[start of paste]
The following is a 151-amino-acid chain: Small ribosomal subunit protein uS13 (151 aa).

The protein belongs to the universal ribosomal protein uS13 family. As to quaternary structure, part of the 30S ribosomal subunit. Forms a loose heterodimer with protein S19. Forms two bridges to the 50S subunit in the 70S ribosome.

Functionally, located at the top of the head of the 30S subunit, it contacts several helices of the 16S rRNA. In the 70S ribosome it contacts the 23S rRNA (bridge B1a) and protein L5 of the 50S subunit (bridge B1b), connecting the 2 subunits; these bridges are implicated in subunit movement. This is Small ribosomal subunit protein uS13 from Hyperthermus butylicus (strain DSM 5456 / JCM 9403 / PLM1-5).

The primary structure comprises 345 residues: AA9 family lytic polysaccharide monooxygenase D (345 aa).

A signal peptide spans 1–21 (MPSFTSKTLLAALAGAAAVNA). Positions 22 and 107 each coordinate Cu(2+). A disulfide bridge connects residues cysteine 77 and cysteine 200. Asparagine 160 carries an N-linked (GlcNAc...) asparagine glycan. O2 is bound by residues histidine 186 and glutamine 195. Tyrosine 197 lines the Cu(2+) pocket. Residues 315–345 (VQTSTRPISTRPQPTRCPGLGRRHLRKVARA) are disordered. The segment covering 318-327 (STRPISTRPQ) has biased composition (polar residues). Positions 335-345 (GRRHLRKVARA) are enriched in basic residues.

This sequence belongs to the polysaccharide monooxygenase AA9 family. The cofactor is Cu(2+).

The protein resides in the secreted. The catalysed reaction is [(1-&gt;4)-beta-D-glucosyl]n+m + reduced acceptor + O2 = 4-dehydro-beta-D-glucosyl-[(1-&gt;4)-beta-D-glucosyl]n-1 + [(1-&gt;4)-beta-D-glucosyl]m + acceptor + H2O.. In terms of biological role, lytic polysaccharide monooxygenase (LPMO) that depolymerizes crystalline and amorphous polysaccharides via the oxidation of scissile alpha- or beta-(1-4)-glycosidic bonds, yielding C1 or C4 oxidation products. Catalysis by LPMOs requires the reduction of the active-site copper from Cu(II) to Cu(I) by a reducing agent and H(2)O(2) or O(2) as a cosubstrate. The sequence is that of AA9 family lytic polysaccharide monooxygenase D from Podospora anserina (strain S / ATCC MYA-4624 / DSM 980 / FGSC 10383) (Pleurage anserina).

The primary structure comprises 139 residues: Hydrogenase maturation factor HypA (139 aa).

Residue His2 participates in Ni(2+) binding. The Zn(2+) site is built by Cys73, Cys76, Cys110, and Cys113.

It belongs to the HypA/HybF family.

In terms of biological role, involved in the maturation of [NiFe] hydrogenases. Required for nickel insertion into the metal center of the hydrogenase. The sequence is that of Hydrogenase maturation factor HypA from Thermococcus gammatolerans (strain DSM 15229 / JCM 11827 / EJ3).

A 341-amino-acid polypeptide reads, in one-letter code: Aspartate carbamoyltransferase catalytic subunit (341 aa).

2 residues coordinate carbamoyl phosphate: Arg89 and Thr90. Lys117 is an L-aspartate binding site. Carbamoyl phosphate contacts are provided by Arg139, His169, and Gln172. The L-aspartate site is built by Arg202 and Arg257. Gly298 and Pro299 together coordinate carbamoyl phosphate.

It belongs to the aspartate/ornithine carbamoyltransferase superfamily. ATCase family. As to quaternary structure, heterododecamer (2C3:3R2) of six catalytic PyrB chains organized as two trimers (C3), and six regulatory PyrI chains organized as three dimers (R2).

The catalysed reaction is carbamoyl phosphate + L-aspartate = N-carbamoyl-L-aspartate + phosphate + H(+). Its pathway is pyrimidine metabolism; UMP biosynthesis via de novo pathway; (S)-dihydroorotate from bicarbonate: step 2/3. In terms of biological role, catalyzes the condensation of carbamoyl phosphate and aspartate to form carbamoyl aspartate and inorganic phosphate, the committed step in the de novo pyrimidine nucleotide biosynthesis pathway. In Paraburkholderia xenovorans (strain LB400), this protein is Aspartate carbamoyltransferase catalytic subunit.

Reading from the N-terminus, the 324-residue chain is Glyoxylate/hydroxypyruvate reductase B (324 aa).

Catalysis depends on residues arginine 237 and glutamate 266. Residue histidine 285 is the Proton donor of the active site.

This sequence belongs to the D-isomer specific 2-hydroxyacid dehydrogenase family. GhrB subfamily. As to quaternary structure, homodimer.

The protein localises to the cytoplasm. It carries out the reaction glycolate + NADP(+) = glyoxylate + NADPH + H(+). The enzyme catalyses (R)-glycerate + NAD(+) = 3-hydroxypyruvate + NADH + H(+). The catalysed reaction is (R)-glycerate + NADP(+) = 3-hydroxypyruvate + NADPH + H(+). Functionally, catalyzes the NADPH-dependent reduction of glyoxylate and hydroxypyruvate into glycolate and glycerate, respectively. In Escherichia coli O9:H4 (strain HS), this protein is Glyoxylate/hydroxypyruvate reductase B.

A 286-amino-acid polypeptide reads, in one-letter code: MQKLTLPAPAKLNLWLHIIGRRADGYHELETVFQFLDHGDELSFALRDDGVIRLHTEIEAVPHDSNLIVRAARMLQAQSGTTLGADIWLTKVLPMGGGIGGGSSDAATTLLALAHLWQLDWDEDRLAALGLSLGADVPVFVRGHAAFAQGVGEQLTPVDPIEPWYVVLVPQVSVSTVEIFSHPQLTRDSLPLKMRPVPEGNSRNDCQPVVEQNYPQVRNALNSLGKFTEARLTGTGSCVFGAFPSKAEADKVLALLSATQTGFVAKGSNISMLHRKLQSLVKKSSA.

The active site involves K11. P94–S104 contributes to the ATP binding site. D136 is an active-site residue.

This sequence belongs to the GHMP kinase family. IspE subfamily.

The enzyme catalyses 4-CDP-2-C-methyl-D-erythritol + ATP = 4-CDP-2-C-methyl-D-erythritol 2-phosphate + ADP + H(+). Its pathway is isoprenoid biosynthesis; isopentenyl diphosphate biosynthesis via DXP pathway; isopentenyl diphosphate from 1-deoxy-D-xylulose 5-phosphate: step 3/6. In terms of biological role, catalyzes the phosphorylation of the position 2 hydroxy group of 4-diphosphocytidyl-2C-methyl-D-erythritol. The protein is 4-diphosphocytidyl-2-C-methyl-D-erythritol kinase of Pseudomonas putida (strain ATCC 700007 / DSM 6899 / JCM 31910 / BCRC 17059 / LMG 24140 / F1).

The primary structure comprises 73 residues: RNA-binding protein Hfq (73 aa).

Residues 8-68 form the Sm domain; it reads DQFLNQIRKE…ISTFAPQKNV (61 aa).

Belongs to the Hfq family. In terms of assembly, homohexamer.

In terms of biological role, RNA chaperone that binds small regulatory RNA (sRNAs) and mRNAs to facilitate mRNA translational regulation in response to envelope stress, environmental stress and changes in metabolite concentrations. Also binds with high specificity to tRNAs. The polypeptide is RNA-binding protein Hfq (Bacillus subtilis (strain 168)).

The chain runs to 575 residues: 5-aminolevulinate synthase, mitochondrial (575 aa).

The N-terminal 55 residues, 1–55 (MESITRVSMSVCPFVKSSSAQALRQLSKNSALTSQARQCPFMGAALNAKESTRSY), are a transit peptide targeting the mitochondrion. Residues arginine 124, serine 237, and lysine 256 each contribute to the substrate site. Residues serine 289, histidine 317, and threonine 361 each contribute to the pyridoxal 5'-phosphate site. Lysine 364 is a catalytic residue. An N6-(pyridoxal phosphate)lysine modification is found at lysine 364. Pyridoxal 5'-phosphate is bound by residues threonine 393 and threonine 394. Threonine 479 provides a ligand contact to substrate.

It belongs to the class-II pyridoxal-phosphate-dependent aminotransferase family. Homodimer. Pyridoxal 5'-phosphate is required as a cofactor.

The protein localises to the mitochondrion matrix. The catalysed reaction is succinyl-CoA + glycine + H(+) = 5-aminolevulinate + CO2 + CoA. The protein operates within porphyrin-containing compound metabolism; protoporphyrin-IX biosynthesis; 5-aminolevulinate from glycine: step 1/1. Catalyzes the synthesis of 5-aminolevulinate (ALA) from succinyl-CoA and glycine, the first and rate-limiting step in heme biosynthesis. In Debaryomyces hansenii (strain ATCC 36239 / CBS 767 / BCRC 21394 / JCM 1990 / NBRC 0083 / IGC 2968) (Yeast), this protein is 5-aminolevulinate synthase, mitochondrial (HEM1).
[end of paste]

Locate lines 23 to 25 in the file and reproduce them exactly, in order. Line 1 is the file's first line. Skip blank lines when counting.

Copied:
The enzyme catalyses 4-CDP-2-C-methyl-D-erythritol + ATP = 4-CDP-2-C-methyl-D-erythritol 2-phosphate + ADP + H(+). Its pathway is isoprenoid biosynthesis; isopentenyl diphosphate biosynthesis via DXP pathway; isopentenyl diphosphate from 1-deoxy-D-xylulose 5-phosphate: step 3/6. In terms of biological role, catalyzes the phosphorylation of the position 2 hydroxy group of 4-diphosphocytidyl-2C-methyl-D-erythritol. The protein is 4-diphosphocytidyl-2-C-methyl-D-erythritol kinase of Pseudomonas putida (strain ATCC 700007 / DSM 6899 / JCM 31910 / BCRC 17059 / LMG 24140 / F1).

The primary structure comprises 73 residues: RNA-binding protein Hfq (73 aa).

Residues 8-68 form the Sm domain; it reads DQFLNQIRKE…ISTFAPQKNV (61 aa).